The air box modification was pretty straightforward. Unfortunately, it was the one time that my planning ahead got the best of me. I downloaded the original cut template at the beginning of the conversion in September. I didn't do the mod until December. While writing this post I noticed the instructions were updated in October which makes the cutting much more simple, doh! What I did still works fine, but of course something like that would happen to me, ha!
About the only thing I had a question on was where the "resonator" was located. It's the smaller section on the end of the air box. Definitely keep this piece as it helps keep things quiet!
Also, soak the four bolts on the air box in PB Blaster (or something similar) as soon as you can, and apply multiple times. All of mine were a bear to remove, and one of them had to be drilled out, breaking three drill bits in the process! Ridiculous. An oscillating saw worked perfectly to cut the legs off; was fast and gave a nice, clean cut.
This is probably the most involved Bostig-part of the conversion. This section was also the most wonky to navigate in the manual; the steps were out of order in my opinion. It had you cutting hoses before you knew the exact length for certain things. If you ask me, the best workflow would be:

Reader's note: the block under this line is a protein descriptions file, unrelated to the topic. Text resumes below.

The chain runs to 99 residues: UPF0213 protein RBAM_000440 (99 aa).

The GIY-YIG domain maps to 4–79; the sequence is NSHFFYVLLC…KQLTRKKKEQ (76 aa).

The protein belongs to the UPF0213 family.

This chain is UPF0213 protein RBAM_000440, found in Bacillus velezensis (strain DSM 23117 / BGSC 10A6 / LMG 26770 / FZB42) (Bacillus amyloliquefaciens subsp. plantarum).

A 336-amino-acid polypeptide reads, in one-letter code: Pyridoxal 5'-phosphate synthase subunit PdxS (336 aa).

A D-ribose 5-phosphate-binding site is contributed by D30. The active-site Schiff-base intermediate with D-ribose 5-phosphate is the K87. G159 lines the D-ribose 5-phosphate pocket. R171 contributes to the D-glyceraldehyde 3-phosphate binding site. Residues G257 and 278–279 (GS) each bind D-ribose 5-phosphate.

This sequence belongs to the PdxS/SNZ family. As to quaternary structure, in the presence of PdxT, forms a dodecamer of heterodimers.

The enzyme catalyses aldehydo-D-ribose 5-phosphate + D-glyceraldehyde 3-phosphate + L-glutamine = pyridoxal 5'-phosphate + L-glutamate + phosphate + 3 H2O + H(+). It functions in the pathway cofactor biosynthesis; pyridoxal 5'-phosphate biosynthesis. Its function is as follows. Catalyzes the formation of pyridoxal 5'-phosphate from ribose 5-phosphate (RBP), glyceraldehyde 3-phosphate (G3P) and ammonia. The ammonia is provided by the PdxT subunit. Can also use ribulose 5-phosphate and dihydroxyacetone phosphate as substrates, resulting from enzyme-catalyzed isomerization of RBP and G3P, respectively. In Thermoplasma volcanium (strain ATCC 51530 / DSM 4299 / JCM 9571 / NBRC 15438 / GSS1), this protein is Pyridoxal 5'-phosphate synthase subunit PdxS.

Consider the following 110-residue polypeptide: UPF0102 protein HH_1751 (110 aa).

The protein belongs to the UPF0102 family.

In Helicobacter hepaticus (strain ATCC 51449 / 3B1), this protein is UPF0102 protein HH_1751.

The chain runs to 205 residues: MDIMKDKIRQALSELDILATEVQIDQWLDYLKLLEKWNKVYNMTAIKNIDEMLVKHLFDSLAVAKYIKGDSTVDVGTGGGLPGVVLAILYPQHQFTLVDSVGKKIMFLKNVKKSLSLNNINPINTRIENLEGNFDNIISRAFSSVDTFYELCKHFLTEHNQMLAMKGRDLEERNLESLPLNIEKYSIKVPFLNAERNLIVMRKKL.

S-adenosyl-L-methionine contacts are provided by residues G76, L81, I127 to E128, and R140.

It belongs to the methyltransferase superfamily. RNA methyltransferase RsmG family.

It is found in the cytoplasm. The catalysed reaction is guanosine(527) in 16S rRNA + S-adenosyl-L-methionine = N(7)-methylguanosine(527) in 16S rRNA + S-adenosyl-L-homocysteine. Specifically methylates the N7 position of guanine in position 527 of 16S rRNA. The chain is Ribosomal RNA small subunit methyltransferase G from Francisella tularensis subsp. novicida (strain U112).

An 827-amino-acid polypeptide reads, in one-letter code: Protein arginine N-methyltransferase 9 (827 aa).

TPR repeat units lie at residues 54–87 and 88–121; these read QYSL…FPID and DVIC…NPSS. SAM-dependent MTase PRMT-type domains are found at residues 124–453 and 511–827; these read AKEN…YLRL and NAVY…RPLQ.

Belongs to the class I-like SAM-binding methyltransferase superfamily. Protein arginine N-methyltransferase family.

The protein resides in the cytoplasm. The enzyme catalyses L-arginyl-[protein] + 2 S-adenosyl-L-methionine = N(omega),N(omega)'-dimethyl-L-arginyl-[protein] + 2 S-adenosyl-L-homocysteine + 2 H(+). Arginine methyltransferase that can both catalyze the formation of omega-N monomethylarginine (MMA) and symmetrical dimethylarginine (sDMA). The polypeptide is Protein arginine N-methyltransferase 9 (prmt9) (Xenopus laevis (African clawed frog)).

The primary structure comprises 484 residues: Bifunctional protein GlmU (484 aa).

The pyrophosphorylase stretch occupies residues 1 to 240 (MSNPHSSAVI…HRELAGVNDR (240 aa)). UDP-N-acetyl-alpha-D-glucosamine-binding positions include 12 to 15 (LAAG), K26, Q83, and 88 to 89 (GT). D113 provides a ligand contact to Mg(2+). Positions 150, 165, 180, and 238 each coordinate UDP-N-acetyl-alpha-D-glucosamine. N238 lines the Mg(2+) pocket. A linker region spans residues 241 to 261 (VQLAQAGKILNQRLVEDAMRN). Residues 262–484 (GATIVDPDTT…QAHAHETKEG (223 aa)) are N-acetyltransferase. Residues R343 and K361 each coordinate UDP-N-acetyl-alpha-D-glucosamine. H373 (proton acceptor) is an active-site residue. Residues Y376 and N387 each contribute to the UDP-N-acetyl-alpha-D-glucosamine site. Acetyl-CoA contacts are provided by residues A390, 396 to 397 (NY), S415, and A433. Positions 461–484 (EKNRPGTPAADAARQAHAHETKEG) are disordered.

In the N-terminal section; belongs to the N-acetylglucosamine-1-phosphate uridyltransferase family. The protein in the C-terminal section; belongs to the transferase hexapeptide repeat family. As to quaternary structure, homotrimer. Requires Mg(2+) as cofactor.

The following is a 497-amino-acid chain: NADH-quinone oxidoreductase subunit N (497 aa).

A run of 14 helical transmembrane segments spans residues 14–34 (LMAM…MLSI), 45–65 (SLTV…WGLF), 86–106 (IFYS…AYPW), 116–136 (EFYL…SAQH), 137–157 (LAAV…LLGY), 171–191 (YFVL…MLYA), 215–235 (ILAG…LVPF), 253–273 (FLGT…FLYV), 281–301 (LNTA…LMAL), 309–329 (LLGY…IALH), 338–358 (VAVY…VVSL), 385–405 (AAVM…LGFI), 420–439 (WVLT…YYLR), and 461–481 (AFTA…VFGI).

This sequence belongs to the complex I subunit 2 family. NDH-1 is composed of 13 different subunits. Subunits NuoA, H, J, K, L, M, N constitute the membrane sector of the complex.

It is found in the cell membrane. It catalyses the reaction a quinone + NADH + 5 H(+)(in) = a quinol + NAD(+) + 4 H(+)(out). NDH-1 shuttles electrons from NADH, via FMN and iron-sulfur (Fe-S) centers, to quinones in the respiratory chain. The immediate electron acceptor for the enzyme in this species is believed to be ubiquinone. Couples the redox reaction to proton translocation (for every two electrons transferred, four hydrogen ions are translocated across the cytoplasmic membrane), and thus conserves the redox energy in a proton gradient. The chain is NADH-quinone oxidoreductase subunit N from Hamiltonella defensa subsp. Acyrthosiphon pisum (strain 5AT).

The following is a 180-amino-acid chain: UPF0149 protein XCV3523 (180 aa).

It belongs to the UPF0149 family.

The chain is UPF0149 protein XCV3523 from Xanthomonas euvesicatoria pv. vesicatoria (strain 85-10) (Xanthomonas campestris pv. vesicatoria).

Swap front hoses at radiator
Install fill tower
Install overflow bottle
Cut and install hoses - little to no measuring required
Swap Front Hoses
Here's swapping the hoses up front. You have to drop the spare tire to gain access. Simple, albeit, slightly awkward and annoying. I reused my hoses, I'm sure new ones would have slid off and on much easier.
Coolant Fill Tower
I had previously seen people mention that the fill tower is a little tough to access once installed. I took their advice and installed some spacers that I picked up at Home Depot for a few dollars. This moved the tower away from the wall and out from under the overhang. For once, everything worked perfectly! Was super simple, looks nice, and I'm glad I did it; can take the cap on and off with zero interference now.
Coolant Overflow Bottle
Apparently I didn't snap a pic of the coolant overflow bottle when I installed it. Here's the closest pic after the fact (bottom left corner):
It's a simple install; just held in place by some sheet meal screws. The main thing here is that it fits in between the air box and the alternator. I installed it by going with the measurements in the manual, which is ultimately fine. However, if I were to do it again I would:
Make sure both the air box and alternator are in place.
Position the overflow bottle to my liking. I would probably put it slightly closer to the alternator. It's kind of a tight fit getting the air box in and out, so another inch or so of space would be nice to have.